7 Pitfalls of Bad Social Media Etiquette
One would think that good social media etiquette is common sense. For anyone who has been around social media platforms for some time, you know social media etiquette is not so common after all.
You may even be making these social media etiquette mistakes without you even realizing it.
The constantly changing trends of social networks make it difficult to keep up with social media etiquette best practices. If you are not always on social media, you may find yourself lost in the nuances of its unspoken rules. If business owners are not careful, for instance, they might already be offending their market without even knowing it.
It takes practice to fully understand how to behave accordingly in social media as we use sites such as Instagram, Facebook, or Twitter. We use these apps several times daily that it’s become so second nature we may not even realize the dos and don’ts of social media etiquette. Here are some of these bad social media habits we need to avoid doing, to leave a good impression on social media:
Don’t Sound Pitiful or Needy
Even in real life, hard selling is as tacky as can be. So is repeatedly asking on social media to “please like,” “please follow,” “please subscribe,” “please retweet,” or “please share.” It’s even more pitiful to go around your social network, asking people to do so in private or direct messages. Your support base needs to grow organically to be more stable. The growth can be quick or gradual, but it has to be organic for real, lasting success. If you are producing quality content anyway, then it will be retweetable, insta-worthy, likeable, and shareable. You would not need to beg or bleed for a thumbs up. High-quality content is an excellent social media strategy, and you need to do this from the start. If you are already asking and ordering people to do something for you at the beginning of your relationship, it is not a good start.
No Trolling or Spamming
Along the lines of not being needy, don’t annoy people in your network with spamming or trolling behaviour like endlessly retweeting, liking, commenting, or posting to raise your engagement stats. Don’t join multiple groups posting the same content on all of them and not ever interact with members at all.
Stop Being a Whiner and Quit the Arrogance
Complaining is toxic to your brand, whether you are an digital marketing expert or a business. Complaining about customers or suppliers should be stopped right away if you are doing that. Your social media account should not be used to vent out negative emotions. While it is true that it is your account and you can do whatever you want with it, you are still sharing online space with hundreds of others who may not appreciate all the negativity spewed on their feed. Remember that if you are part of people’s network, whatever content you put out there goes to their space. They also have all the freedom to unfollow, unfriend, unlike, dislike, or block you from entering their network. So that complaint you thought was harmless wasn’t so harmless after all.
Consumers and followers will also see that if you can rant about other people, what stops you from ranting about them when things go awry in their business deals or transactions with you? It also sends an arrogant vibe from your end, whether you’re aware of it or not.
We have heard employees getting fired because of complaints about their company or boss made on social media. This concept is also true in an eCommerce setting. Don’t get “fired” by your customers and stakeholders because of the negativity and arrogance you project on social media.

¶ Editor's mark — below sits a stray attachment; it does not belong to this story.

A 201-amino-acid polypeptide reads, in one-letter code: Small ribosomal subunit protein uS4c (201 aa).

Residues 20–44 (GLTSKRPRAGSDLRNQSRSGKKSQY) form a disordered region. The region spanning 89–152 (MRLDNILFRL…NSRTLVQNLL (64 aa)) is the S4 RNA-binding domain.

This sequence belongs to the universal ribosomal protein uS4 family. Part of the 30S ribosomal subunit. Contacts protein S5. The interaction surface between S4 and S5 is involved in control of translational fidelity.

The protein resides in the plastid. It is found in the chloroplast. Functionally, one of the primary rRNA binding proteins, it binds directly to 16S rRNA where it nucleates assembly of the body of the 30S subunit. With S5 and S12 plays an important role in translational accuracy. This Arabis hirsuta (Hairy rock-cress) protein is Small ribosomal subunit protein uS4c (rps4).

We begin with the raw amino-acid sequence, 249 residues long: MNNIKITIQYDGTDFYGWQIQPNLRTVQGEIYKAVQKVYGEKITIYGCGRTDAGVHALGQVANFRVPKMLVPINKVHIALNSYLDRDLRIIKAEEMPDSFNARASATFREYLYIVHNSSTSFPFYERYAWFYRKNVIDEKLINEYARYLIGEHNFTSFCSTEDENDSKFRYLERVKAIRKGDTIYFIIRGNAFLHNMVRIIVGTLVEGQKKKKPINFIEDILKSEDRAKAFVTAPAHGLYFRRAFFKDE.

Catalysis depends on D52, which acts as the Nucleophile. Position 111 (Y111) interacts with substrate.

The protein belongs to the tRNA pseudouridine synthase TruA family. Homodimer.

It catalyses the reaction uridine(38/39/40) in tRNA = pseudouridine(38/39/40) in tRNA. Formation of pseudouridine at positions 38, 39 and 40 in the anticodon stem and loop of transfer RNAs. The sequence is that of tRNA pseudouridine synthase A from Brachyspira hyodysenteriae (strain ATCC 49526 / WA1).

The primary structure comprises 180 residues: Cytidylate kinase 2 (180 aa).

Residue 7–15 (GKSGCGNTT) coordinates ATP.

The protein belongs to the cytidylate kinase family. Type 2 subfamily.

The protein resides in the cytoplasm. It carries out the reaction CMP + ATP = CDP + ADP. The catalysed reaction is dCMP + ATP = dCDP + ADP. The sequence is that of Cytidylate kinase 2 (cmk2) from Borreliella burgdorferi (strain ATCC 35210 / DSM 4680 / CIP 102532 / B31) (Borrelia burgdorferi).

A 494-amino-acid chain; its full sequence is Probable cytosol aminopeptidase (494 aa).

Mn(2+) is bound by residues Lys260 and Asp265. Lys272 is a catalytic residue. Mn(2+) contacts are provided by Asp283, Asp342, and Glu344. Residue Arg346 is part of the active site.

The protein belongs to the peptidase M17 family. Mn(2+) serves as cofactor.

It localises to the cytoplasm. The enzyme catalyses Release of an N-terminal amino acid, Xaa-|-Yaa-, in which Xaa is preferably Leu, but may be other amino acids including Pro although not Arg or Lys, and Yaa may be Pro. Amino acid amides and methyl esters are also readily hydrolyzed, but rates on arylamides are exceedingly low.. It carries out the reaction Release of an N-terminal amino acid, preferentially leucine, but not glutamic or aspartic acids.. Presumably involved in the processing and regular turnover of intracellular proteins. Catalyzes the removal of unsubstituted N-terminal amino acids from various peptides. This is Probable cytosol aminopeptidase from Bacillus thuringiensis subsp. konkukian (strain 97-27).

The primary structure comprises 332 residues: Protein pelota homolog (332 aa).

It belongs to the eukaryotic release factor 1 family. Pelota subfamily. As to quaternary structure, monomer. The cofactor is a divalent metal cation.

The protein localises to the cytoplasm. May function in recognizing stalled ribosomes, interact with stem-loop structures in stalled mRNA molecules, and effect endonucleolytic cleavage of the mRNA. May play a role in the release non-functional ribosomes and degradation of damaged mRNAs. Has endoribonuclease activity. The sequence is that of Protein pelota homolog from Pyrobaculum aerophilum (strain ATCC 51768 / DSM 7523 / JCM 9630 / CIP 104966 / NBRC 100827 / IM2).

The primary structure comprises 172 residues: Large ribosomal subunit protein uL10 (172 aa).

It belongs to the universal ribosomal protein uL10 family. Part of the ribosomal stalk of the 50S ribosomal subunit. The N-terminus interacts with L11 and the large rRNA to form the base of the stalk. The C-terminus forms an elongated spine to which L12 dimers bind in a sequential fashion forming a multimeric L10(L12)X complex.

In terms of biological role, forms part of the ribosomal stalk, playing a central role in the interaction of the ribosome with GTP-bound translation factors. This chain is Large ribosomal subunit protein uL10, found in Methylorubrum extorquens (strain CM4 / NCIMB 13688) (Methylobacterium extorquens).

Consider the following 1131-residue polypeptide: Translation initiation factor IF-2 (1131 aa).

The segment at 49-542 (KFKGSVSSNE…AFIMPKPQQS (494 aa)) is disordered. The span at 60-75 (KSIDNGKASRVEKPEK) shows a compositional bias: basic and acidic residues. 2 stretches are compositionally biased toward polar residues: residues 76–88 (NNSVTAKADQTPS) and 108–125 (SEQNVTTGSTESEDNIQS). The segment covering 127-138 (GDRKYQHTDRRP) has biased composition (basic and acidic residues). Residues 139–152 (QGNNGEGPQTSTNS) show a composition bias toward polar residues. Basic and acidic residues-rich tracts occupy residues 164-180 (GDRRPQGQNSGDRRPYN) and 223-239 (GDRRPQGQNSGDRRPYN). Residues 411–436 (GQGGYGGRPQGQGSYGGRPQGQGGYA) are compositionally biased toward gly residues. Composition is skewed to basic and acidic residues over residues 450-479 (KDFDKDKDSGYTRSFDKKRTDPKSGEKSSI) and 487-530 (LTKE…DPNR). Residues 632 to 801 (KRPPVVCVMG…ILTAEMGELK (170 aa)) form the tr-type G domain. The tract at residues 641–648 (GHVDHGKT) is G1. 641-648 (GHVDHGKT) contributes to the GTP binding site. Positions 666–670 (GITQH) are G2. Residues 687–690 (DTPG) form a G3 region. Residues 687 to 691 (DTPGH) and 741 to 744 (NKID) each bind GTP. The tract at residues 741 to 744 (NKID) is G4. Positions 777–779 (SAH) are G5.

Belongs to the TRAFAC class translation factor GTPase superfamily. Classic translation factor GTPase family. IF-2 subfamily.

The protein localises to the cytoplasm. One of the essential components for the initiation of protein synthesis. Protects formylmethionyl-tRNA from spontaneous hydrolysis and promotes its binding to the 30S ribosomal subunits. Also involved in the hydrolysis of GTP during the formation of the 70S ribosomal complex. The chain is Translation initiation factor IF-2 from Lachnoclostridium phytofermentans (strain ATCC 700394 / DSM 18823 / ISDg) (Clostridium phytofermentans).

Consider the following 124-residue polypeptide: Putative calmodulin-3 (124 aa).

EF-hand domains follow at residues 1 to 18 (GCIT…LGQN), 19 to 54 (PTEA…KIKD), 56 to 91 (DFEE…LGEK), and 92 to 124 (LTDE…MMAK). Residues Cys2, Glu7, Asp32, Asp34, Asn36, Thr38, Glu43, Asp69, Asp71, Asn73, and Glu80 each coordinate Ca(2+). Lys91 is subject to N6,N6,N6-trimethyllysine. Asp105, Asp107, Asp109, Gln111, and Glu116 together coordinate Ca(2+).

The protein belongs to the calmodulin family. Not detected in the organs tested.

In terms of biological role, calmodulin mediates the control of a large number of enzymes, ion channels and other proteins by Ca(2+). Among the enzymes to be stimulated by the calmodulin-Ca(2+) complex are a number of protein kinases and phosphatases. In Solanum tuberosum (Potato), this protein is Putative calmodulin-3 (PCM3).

When you receive complaints from customers and followers, do not ignore and especially, do not fight them on a public platform. Address every complaint professionally, so people see that you are willing to give them your time and attention even if they are complaining. Grow from and through every adversity of bad publicity and complaints by staying professional and positive.
Don’t Produce Low-Quality Content
- Avoid Poor Grammar and Spelling
Always check your grammar and spelling before posting. Double-check if you have to because few things hurt your credibility as quickly as composition mistakes in grammar and spelling. There are open source proofreading and grammar checkers, but if you want to produce premium content, invest in paid apps that can check your documents more comprehensively. It’s better to put your content first on a document or a spreadsheet with grammar and spell-check. If you don’t have a social media team, you can ask employees or a colleague to proofread before sharing. It also helps to read your post out loud to yourself so you can check if it’s readable and understandable. Simplify any word, phrase, or sentence that does not make sense or can be misunderstood by your readers.
- Don’t Write in All Caps and Exclamation Points
ALL CAPS FEEL LIKE YOU ARE YELLING TO YOUR VIEWERS WHEN YOU ARE NOT!!! Stop using all caps right away, and throw away those unnecessary exclamation points, ellipses and what not.
If #youthink that multiple #hashtags are #supercool, #legit, and #awesome, well, think again. The concept of using hashtags is using specific keywords that can drive traffic to your post, and also links your post to other posts. If you put highly-unique and unsearchable hashtags such as #thebestbarbequesauceintheuniverse or #ithoughtineededtoquitbutijustneededtosleep. One or two hashtags may suffice, three to four, if the hashtags are concise. When you use hashtags strategically, hashtags can increase your online visibility and followers. When abused, it can turn off viewers because, honestly, it’s something that trolls would do. It dramatically devalues your account.
- Don’t Reshare the Same Content Repeatedly
To produce high-quality content, you need to be fresh and create new content consistently. Low-quality social media sites recycle posts without even updating them. It makes you look like you don’t care at all.
If you are using the same content for different social media platforms, edit and refresh the content each time, catering specifically to the type of audience you serve for each social media platform.
- Don’t Produce Unresearched and Plagiarised Content